A number of studies have shown that people who go to church tend to live significantly longer than those who don’t.    And a leading professor has said that it isn’t simply because of the social support that churches give, but because worshippers are flexing spiritual muscles.

A study in two American States surveyed 5,449 people with 64 per cent being regular worshippers.  It was led by Professor Marino Bruce, a social and behavioural scientist at Vanderbilt University in Nashville, Tennessee, and  Keith Norris, professor of medicine at the David Geffen School of Medicine at University of California Los Angeles (UCLA).

The study reported that men and women aged 40 to 65 years old, who attend church or other places of worship reduce their risk for mortality by 55 per cent.  The effects remained after education, poverty, health insurance and social support status were all taken into account.

Professor Bruce said. “We found that they go to church for factors beyond social support. That’s where we begin to think about this idea… of compassionate thinking, that we’re… trying to improve the lives of others as well as being connected to a body larger than ourselves.’ [i]

He added that, ‘being in a place where individuals could flex those spiritual muscles is actually beneficial for your health.’

‘Compassionate thinking’ is an effective practice in cognitive behavioural therapy. Studies have shown that it helps individuals banish unhelpful, negative thinking, and that repeated compassionate thinking helped establish a healthier view of themselves and their lives.[ii]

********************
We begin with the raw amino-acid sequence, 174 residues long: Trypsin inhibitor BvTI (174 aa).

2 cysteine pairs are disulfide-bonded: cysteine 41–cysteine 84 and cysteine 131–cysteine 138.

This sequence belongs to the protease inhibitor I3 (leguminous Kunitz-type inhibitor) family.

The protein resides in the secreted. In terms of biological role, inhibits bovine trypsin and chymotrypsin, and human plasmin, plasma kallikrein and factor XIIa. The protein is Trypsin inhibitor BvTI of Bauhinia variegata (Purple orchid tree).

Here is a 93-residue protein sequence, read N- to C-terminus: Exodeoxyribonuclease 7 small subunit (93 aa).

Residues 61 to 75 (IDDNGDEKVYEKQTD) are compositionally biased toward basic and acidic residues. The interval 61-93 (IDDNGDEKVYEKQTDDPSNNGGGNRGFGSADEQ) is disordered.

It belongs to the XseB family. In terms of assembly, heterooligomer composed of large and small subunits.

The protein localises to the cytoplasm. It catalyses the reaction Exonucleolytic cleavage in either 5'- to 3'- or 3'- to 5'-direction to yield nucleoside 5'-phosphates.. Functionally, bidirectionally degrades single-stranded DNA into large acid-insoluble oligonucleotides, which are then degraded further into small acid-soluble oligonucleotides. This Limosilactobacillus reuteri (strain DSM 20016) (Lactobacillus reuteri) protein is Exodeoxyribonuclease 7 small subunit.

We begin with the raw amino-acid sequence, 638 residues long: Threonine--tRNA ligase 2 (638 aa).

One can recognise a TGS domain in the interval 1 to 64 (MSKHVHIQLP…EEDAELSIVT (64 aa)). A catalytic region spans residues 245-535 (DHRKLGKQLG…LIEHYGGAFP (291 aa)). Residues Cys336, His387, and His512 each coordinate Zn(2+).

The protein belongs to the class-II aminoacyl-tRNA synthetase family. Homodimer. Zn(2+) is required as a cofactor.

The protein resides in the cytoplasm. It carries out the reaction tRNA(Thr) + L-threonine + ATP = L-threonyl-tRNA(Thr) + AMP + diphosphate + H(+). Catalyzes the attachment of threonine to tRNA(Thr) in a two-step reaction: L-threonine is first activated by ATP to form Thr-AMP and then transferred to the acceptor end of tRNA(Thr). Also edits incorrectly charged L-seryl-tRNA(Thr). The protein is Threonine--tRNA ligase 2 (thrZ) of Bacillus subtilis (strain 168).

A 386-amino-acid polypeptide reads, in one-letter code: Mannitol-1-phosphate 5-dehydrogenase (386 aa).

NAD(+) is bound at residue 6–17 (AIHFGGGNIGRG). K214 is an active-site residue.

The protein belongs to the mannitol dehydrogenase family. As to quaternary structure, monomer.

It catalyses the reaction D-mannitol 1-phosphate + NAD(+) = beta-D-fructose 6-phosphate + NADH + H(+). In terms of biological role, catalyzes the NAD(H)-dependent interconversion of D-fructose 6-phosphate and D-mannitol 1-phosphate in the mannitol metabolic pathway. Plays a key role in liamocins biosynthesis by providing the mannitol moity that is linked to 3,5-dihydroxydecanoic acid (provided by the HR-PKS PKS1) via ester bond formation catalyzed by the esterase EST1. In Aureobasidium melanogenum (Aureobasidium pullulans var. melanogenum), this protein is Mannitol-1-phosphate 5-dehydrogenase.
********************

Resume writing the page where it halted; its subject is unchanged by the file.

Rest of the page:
It’s interesting how secular research often seems to stumble across a biblical truth that’s been there all the time.  ‘Be kind and compassionate to one another, forgiving each other, just as in Christ God forgave you,’ says Ephesians 5:32.

[i] https://www.express.co.uk/news/world/814628/church-live-longer-health-benefits-religion-christianity-university-study

[ii] https://www.ncbi.nlm.nih.gov/pubmed/26362245

Louise Morse

Louise Morse MA (CBT) is media and external relations manager for the Pilgrims’ Friend Society. She is a writer and speaker, and author of books on issues of old age, including dementia, published by Lion Monarch and SPCK. She is a cognitive behavioural therapist, and her Masters’ dissertation examined the effects of caring for a loved one with dementia on close relatives.

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